If the Environmental Protection Agency has its way, people could eventually go the way of a number of other extinct species in Iowa.
The EPA, in an effort to get Iowa to meet federal Clean Water Act standards, is trying to get the state to do the impossible - regulate both point and nonpoint source pollution to levels that are unmanageable if not impossible.
The difference between point and nonpoint pollution, of course, is that point sources are more easily detectable - such as a sewage treatment plant, for instance. Nonpoint sources are more like ag-related sources, such as drainage ditches, of which Iowa has more miles than any other state in the Union.
To understand just how much of an impact this could have on Iowa, County Sanitarian Kim Johnson told the Buena Vista County Board of Supervisors Tuesday that Alta residents could find themselves paying $35 more per household per month for the next twenty years for water treatment. Albert City residents, meanwhile, could find themselves paying another $70.
Not that there's a cause for immediate alarm, though. The proposed changes in state standards are at the beginning of rule-making process and would take a few years to go into effect and are subject to waivers if undue hardship would result to smaller communities.
Meanwhile, it's a known fact that many people move to smaller towns because it's less expensive to live. If you add $70 to the monthly cost of living to many families, many on fixed incomes, you are going to quite literally drive them out of house and home. Unfortunately, that's the result of what EPA mandates could do.
Equally illogical is that environmentalists want to hold drainage ditches to the same standards as natural streams. What that means is that the drainage district in Buena Vista County, as well as a number of other counties throughout Iowa, will be required to sustain aquatic life. Environmental groups are threatening both the EPA and the Iowa Department of Natural Resources with a lawsuit if the state doesn't provide the same water quality in the drainage system as it does in natural streams. Leave it to the city envirocrats to try to catch some fishies in a drainage ditch.
Point source pollution, or from treatment plants, accounts for only about 5 percent of the total pollution in the state's waters. If the same amount that is proposed to be spent on those facilities would be spent on such things as buffer strips along drainage canals and ditches, a far greater percentage of the overall pollution could be resolved.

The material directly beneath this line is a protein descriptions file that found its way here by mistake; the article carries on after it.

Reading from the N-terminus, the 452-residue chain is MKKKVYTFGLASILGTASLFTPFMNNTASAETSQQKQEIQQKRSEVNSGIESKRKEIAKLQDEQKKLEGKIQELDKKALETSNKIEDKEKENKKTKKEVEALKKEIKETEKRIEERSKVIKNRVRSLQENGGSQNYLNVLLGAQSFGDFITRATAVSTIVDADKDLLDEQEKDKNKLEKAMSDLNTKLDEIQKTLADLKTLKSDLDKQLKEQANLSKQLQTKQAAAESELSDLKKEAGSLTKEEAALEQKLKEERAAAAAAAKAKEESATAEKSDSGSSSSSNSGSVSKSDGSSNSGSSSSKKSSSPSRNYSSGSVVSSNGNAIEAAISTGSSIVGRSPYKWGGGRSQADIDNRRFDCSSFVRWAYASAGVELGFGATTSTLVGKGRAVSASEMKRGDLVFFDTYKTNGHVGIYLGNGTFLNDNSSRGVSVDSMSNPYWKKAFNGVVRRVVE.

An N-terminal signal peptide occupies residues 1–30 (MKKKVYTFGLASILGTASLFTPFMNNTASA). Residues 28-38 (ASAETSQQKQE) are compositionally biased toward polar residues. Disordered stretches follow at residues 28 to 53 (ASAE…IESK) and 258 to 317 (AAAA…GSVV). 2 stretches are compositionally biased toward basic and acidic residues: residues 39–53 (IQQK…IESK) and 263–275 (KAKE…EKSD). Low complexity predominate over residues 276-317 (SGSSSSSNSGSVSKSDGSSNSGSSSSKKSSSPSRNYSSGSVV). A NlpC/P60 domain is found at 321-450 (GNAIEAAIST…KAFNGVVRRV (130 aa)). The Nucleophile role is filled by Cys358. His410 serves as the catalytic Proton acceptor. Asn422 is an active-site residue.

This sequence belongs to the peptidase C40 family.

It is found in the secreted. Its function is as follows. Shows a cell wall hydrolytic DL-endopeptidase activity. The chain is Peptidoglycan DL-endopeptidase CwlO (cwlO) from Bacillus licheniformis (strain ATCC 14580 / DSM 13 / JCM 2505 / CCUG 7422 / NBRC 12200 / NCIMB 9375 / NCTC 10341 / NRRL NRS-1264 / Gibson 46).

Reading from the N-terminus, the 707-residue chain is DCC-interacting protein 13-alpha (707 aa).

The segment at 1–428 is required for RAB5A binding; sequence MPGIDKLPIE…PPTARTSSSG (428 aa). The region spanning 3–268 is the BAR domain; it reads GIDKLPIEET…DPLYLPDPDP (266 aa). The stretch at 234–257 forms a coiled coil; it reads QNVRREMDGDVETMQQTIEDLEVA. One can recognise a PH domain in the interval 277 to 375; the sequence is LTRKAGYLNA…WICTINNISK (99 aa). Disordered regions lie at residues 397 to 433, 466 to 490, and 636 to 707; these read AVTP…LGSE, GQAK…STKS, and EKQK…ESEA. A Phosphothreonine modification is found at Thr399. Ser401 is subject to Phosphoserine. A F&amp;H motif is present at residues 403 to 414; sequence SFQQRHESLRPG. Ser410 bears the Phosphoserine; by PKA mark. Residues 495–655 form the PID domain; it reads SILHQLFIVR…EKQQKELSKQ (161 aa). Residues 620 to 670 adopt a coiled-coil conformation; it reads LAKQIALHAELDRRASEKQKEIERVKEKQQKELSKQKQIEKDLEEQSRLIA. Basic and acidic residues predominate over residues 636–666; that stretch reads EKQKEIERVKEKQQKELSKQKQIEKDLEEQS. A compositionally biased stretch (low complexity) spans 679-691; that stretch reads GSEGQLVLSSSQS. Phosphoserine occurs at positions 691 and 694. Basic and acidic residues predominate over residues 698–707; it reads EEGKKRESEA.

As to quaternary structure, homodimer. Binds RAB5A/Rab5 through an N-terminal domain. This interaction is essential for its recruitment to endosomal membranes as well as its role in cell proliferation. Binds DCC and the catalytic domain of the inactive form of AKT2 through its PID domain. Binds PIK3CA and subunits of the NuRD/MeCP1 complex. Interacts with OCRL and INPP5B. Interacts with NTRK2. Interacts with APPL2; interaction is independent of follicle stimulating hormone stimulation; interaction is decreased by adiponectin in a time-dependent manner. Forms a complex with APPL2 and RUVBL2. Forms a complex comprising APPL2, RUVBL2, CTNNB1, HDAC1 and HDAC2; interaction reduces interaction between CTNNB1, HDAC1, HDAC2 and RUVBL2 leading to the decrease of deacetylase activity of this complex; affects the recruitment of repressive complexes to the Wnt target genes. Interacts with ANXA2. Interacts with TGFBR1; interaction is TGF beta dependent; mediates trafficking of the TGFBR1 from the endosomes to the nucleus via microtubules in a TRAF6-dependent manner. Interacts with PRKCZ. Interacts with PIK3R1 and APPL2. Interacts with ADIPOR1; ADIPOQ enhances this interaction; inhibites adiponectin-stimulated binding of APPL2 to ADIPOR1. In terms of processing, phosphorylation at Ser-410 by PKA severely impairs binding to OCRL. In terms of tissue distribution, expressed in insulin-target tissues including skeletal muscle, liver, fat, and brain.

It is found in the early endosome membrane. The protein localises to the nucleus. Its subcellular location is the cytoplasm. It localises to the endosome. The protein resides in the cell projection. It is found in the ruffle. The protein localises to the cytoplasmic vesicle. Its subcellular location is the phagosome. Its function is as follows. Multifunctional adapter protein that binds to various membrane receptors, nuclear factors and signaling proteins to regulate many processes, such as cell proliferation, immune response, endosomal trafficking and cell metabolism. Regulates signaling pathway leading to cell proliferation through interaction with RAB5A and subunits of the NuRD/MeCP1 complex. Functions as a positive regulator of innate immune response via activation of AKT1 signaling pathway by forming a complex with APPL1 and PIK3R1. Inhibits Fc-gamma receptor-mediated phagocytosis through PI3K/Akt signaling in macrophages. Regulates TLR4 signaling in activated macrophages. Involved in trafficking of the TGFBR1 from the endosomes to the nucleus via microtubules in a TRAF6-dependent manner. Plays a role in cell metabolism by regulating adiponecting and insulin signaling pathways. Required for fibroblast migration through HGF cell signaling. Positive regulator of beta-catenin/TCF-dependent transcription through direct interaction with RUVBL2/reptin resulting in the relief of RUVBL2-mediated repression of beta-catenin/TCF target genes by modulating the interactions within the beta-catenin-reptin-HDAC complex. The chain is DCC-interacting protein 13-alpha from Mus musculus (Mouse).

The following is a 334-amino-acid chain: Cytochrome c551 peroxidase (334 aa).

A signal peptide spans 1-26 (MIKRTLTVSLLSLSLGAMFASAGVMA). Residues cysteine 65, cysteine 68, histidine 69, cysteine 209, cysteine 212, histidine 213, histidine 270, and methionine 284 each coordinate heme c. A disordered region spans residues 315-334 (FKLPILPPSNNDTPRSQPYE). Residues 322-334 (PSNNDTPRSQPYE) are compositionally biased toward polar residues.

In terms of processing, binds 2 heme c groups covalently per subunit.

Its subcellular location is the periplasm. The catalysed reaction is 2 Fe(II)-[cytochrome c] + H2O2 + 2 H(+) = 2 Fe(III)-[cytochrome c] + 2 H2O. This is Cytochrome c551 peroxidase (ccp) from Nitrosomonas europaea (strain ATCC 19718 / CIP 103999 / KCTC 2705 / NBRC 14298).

Unless the DNR can find some way to exempt smaller communities from the new standards, those communities could be faced with disincorporation, Johnson said. "What could happen is that some towns could disincorporate and this could fall back on your guys' shoulders," Johnson told the Board of Supervisors Tuesday.
Yes, the nation's waterways do need to be cleaned up. They have needed to be cleaned up for a long time. What has happened to our nation's rivers and streams and lakes has not happened overnight. It has been happening since our country was first settled. For thousands of years, rivers have been considered as natural sewers.
Unfortunately, the problem does not go away but eventually winds up at the mouth of the Mississippi River in an area called the Dead Zone, a hundred-mile swath where nothing grows and going into the Gulf is like taking a toxic bath.
Iowa and South Dakota are both behind the times as far as environmental cleanup is concerned. We've been given a lot of breaks. Unfortunately, it appears as though those breaks could be about to end.
I only hope the residents of Albert City and Alta and other small towns aren't forced to pay for it.
* Mike Tidemann is the Pilot-Tribune's assistant editor. He can be reached at firstname.lastname@example.org